John Dryden | Mac Flecknoe as a Mock Heroic Poem


John Dryden | Mac Flecknoe as a Mock Heroic Poem


John Dryden’s Mac Flecknoe as a Satire

–Menonim Menonimus

John Dryden | Mac Flecknoe as a Mock Heroic Poem

John Dryden | Mac Flecknoe as a Mock Heroic Poem

John Dryden | Mac Flecknoe as a Mock Heroic Poem

A ‘Mock-heroic Poem’ or ‘Mock-epic’ is one in which the subject is mean or trivial while the style of treating the subject is grand or elevated. The author of such a poem makes the subject look ridiculous by wrapping it up in a framework that is utterly inappropriate to its nature. In brief, to say, a mock-heroic poem is a toy adorned with a royal robe. The mock-heroic poems are humorous and satiric in character. It aims at exhibiting the vices and follies of society and individuals with laughter. The mock-heroic poets use various weapons to work out their heroic purpose. They use plain narrative, invectives, and irony with historical allusions and references that look inappropriate but aid to create ridicule and laughter. John Dryden’s Mac Flecknoe is a satire. It has some elements of mock-heroic poems also. In it, he has brought about the follies and vices of some poetasters, especially of Shadwell, an Irish poetaster. In a broad sense, Shadwell is the representative of all those inferior poets and dramatists who claim to have great genius. There are ample episodes that fall into the purview of satire of the mock-heroic kind.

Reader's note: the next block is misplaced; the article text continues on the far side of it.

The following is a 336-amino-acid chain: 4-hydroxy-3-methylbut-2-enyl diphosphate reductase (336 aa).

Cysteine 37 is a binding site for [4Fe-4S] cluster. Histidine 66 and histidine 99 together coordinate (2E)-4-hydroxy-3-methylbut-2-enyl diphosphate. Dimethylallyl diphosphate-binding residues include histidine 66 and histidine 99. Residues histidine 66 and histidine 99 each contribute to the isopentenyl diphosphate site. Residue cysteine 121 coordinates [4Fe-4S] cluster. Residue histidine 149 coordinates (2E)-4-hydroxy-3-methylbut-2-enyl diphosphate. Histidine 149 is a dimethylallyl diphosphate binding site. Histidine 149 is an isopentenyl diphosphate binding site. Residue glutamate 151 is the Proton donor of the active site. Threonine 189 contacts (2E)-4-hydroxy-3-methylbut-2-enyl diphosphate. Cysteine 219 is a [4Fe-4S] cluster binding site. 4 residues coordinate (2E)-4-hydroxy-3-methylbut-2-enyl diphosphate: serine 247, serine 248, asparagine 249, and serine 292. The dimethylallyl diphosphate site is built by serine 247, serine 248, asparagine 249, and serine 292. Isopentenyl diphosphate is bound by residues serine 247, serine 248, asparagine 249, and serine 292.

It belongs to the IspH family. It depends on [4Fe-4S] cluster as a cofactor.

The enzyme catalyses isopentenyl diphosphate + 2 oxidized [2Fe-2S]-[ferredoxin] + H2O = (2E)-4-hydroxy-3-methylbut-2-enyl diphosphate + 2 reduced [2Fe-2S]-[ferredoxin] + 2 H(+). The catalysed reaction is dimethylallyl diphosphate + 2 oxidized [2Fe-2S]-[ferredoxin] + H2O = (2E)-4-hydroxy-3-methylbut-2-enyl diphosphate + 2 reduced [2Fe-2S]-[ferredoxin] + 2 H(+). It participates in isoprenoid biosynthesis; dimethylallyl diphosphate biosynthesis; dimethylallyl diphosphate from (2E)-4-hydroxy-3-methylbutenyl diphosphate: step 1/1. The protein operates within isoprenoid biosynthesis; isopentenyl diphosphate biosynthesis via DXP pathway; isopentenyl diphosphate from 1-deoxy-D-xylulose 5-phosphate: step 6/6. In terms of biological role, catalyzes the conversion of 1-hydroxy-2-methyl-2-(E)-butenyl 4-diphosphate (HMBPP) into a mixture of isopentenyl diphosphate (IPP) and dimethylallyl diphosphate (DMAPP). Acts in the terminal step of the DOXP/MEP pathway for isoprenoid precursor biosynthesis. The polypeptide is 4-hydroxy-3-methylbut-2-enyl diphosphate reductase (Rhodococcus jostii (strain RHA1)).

First, we see that the poet has made a comparison of Flecknoe with Augustus the great Roman Emperor. Flecknoe ruled over the kingdom of dullness as Augustus ruled over Rome. This comparison is satiric of a mock-heroic kind. The poet writes:

”…………….like Augustus young

Was call’d to Empire and had govern’d long.”

Secondly, we see that Flecknoe when grew old muses over the question of his succession. He was the monarch of the realm of nonsense and his children were all dull and wretched poetasters and dramatists. His problem was to select that son who would prove to be the dullest. Finally, he resolves that his son Shadwell is the worthiest as he is the dullest of all. The poet writes:

”Shadwell alone my perfect image bear

Mature in dullness from his tender years.”

Thirdly, the poet has compared the bulky body of Shadwell to the huge oak tree that extends its branches in an unpleasant manner. As the oak tree does not possess anything substantial, so is Shadwell. This comparison is highly satirical of the mock-heroic order. The poet says: